PORTLAND, Ore. (KTVZ) -- This week, the Oregon FBI’s Tech Tuesday segment focuses on building a digital defense by recognizing signs of trouble.
Indicators, or symptoms, that your computer or devices have been hacked can vary from nothing identifiable to the most obvious, like getting a ransomware message or having your financial accounts drained.
Some of the more blatant indicators include:
- Your password not working. While this may be a temporary issue with an internet connection or a requested website having technical issues, it could be an instance in which an attacker has hijacked your account and changed the password.
- People receive emails or social media invites from you that you did not send.
- You get a large number of pop-up ads.
- You get fake antivirus messages.
- You have unexplained online activity.
- You have new browser toolbars, applications, or software which you do not recognize or didn’t install.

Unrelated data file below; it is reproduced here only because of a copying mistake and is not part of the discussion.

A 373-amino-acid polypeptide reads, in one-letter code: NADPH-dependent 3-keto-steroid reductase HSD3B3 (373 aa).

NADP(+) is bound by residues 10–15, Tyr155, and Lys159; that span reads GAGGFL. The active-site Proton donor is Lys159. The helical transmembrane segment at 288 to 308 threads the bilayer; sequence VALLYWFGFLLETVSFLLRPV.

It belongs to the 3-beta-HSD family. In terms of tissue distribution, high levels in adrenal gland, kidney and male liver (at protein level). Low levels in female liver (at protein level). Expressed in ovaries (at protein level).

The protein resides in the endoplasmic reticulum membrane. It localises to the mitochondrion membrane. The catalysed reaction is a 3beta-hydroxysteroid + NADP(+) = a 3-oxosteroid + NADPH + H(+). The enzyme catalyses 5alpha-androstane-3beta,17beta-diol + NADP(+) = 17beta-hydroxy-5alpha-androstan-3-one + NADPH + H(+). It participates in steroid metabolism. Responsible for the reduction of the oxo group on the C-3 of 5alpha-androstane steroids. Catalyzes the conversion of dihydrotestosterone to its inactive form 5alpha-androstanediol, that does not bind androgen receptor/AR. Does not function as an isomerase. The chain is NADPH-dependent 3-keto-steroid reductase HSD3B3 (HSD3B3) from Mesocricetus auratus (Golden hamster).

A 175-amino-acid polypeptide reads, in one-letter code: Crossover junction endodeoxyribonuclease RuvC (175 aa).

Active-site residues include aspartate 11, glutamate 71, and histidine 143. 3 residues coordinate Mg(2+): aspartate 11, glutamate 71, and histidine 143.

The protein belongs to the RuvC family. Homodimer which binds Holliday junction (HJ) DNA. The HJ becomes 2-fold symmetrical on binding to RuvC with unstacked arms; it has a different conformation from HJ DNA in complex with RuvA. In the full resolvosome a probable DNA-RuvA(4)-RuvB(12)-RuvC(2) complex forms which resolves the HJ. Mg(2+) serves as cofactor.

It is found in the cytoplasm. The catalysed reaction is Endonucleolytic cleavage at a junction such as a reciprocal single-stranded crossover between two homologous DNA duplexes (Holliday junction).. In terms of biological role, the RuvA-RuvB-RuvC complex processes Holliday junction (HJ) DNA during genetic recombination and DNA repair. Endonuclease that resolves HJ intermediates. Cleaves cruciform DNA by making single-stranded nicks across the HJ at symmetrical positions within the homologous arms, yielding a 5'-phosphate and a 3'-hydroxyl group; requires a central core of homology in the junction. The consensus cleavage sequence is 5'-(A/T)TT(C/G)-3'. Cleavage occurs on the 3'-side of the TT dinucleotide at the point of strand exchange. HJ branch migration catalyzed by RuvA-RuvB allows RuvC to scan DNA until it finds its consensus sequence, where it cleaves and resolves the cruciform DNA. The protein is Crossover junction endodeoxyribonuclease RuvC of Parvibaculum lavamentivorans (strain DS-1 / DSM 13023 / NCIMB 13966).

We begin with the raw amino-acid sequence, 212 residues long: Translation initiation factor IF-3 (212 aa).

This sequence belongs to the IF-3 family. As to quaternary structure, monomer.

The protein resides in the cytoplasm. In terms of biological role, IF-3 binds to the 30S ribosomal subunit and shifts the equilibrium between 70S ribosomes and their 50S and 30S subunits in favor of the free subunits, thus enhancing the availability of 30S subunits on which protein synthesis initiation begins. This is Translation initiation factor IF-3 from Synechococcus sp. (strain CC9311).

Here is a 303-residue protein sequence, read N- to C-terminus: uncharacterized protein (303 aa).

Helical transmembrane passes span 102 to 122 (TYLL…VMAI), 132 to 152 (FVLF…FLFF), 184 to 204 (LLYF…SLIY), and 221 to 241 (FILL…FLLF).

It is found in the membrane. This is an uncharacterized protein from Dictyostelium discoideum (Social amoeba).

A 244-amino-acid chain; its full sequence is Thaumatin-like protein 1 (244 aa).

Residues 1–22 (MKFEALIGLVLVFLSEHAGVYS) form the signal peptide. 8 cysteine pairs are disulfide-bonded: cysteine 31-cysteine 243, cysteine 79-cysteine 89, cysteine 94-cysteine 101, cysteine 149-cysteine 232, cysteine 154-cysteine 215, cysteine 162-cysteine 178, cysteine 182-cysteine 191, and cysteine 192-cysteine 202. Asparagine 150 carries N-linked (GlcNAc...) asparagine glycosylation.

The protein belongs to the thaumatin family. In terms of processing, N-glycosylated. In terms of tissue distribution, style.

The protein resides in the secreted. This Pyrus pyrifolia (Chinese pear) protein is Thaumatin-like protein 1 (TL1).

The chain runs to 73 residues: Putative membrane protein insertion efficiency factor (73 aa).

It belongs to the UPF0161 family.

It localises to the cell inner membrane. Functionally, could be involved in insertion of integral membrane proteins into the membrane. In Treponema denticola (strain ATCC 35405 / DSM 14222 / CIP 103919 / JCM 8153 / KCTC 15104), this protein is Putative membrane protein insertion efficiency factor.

There are also indicators related to how your computer or device is behaving. For example: your device suddenly slows down, you see a marked increase in data usage, your device randomly restarts, or you are experiencing redirected Internet searches.
Attackers will also use subtle ways to avoid detection. You may notice that your security or anti-virus software has somehow been turned off. The security settings on your device may have been changed, your logging or registry editor may have been disabled, or system settings may have been altered or disabled.
Trying to identify if you have been hacked, and what may have been compromised, is a difficult task. Even large corporations with significant financial resources dedicated to cybersecurity fall victim. We hear or read about these incidents all of the time.
Organizations shouldn’t hesitate to hire professional cybersecurity experts, just as you would hire professional video services for an ad campaign or catering services for a fundraising event. Make sure you do your own research to identify a reputable firm.
Strengthening your systems against attacks and making yourself less of a target for would-be cyber attackers is absolutely critical.
As always, if you have been victimized by a cyber fraud, be sure to report it to the FBI’s Internet Crime Complaint Center at www.IC3.gov or call your local FBI office.